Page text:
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Whether you’ve seen recipes that instruct you to cook a meal in a skillet on the stove before transferring it to the oven, you may be wondering if it’s safe to do so. We’ve done the research to determine which pans may be safely used in the oven and which should only be used on the stove.

Most pans are oven-safe, however the temperature varies based on the materials used and the manufacturer. Most pans may be safely baked at temperatures of up to 350 degrees Fahrenheit. There is, however, one exception. Pans with plastic handles should not be used in the oven unless they are clearly labeled as heat safe.

Continue reading to learn which pans are safe to use in the oven and at what temperatures. We’ll also go over some precautions you can take to safeguard your pan handles at higher temperatures, as well as some pans you should never use in the oven.

What Frying Pans Can Go In The Oven?

While most pans may be securely used in the oven up to 350 degrees Fahrenheit, we’ll explore the pans that can normally be used at considerably greater temperatures without issue in this section.

However, you should always double-check to ensure that your pan is correct. Most major manufacturers designate the bottom of their pans as oven-safe. If there isn’t one, you may be able to discover it online by visiting the manufacturer’s website.

Stainless Steel Pans

Stainless steel pans are almost unbreakable. You can bake a completely stainless steel pan at temperatures ranging from 500 to 600 degrees Fahrenheit, which is considerably hotter than you’ll likely ever need. The mainstay of most professional kitchens is stainless steel.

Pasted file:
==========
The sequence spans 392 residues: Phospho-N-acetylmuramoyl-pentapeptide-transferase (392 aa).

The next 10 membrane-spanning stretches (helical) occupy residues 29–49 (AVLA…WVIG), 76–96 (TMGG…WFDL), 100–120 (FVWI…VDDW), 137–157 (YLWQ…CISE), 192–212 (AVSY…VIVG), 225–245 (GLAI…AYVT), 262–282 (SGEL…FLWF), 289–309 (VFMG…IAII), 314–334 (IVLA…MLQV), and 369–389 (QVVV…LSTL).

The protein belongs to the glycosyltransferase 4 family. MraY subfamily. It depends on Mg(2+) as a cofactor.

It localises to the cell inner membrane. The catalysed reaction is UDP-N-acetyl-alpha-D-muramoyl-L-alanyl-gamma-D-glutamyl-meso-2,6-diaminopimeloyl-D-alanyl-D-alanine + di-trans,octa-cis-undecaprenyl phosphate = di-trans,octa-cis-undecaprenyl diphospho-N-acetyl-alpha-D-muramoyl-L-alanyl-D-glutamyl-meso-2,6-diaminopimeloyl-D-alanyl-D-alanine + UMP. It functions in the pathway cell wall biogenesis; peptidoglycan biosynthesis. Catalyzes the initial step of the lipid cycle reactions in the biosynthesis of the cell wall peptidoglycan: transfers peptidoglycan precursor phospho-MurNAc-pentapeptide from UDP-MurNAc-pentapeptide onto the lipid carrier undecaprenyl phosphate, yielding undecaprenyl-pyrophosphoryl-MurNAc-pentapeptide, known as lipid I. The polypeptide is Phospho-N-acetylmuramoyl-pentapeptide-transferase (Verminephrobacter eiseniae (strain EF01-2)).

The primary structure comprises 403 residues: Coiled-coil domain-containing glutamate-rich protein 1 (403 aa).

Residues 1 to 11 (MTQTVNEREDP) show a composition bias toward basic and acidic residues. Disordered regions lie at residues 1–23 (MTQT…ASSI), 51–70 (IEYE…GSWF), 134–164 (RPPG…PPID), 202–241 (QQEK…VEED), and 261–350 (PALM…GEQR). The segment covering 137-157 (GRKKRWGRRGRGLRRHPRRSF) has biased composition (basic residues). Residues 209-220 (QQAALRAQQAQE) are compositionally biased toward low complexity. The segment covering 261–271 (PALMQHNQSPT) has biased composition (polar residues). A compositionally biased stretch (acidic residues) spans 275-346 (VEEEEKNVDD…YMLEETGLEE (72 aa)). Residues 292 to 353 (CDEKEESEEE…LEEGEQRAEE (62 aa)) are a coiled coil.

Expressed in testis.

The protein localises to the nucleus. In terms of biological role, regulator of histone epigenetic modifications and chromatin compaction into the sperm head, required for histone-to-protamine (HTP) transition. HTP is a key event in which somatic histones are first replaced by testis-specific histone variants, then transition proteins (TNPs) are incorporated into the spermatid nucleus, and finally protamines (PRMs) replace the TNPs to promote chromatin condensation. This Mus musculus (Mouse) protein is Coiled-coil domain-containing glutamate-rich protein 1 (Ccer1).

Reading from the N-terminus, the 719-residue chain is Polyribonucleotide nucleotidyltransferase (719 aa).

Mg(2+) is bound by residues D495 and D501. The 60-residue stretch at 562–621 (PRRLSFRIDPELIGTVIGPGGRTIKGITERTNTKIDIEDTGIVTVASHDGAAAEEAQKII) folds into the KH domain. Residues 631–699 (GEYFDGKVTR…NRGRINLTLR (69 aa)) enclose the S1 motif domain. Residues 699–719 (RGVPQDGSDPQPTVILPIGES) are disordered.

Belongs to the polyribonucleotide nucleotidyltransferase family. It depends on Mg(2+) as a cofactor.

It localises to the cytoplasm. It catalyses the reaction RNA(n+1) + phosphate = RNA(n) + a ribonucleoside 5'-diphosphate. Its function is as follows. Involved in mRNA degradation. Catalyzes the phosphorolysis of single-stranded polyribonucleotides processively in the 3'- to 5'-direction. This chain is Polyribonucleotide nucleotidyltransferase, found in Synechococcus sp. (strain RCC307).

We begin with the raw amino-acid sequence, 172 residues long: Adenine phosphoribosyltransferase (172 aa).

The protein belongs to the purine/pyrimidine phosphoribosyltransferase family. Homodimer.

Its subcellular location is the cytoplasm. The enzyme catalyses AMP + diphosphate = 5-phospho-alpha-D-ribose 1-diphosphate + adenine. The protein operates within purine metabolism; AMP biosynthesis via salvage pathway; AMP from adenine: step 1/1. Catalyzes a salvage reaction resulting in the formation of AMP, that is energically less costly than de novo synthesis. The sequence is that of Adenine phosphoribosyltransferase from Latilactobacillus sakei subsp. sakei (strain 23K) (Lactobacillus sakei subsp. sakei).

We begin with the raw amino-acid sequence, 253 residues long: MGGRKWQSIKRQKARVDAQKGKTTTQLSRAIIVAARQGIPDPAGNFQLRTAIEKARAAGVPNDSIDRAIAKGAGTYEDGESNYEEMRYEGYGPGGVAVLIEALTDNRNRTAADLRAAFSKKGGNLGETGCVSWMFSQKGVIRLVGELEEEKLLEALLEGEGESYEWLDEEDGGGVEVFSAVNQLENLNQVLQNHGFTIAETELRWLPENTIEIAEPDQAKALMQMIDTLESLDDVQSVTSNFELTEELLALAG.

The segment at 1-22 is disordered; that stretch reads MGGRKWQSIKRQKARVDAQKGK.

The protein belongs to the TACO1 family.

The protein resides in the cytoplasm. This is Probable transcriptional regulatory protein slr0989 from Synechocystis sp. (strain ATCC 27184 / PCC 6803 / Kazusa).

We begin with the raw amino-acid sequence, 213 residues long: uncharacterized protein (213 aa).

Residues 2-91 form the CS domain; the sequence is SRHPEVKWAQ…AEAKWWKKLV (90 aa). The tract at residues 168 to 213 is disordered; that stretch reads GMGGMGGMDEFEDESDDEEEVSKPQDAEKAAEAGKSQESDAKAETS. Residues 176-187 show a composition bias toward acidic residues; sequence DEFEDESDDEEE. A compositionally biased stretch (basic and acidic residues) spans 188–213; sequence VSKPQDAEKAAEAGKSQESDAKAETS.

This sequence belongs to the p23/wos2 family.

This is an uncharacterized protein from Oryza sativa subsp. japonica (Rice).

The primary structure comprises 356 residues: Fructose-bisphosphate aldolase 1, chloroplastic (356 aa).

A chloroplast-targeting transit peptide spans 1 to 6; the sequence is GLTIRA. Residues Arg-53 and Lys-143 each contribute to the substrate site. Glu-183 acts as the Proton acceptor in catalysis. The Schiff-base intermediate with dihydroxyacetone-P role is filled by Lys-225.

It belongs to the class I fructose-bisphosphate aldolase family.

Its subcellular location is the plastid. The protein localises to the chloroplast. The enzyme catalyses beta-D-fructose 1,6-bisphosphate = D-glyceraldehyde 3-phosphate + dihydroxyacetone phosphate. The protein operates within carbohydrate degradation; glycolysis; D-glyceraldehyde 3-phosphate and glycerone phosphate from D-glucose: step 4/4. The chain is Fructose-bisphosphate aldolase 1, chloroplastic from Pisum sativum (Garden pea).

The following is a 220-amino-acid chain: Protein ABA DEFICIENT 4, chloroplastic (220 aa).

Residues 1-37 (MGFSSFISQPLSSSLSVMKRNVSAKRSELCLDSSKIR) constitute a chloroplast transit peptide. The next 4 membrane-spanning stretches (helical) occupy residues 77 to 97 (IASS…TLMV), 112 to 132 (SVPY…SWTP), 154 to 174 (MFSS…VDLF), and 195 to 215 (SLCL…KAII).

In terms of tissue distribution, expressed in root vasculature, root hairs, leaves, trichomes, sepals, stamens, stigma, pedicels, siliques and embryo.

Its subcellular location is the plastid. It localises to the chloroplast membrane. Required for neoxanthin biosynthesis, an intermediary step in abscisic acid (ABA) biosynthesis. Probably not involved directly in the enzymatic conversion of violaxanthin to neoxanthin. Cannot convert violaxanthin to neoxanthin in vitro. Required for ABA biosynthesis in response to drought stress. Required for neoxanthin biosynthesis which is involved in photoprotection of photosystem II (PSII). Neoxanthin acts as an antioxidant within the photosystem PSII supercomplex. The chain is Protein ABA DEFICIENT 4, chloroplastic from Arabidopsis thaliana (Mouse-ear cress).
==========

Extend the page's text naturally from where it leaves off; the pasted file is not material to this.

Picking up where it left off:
Chefs like stainless steel because it is not only adaptable, but also excellent for cooking due to its equal heat distribution. Furthermore, if a catastrophe occurs in the kitchen and you wind up with a charred, sticky mess, you may clear the damage by soaking stainless steel in dishwater.

Cast Iron Pans

Cast iron pans are known for their durability and versatility. Cast iron pans may survive for decades and can be utilized in practically any situation. You may place your pan in the oven as long as it is totally cast iron (no wooden handles). This is most likely the pan in which your grandmother cooked cornbread.

Because cast iron pans are so sturdy, many campers and scouts use them to cook meals directly over or in campfires. The biggest disadvantage of cast iron is that it requires more specialized upkeep. Before using cast iron pans, they must be well seasoned. You should never clean a cast iron pan in a sink full of soapy water, as you would a stainless steel pan.

The major advantage of cast iron is that it heats up quickly and remains hot. Although it heats up unevenly, once it achieves a consistent high temperature, it retains it nicely. Cast iron is ideal for firm, nonacidic meals. Cook delicate fish and tomato-based sauces on a separate pan, such as stainless steel.

Copper Pans

Copper pans are oven safe and excellent heat conductors. The primary downside of copper pans is their high cost. Copper pans are visually appealing and heat up rapidly. Unlike cast iron, they do not need a lengthy preheating time.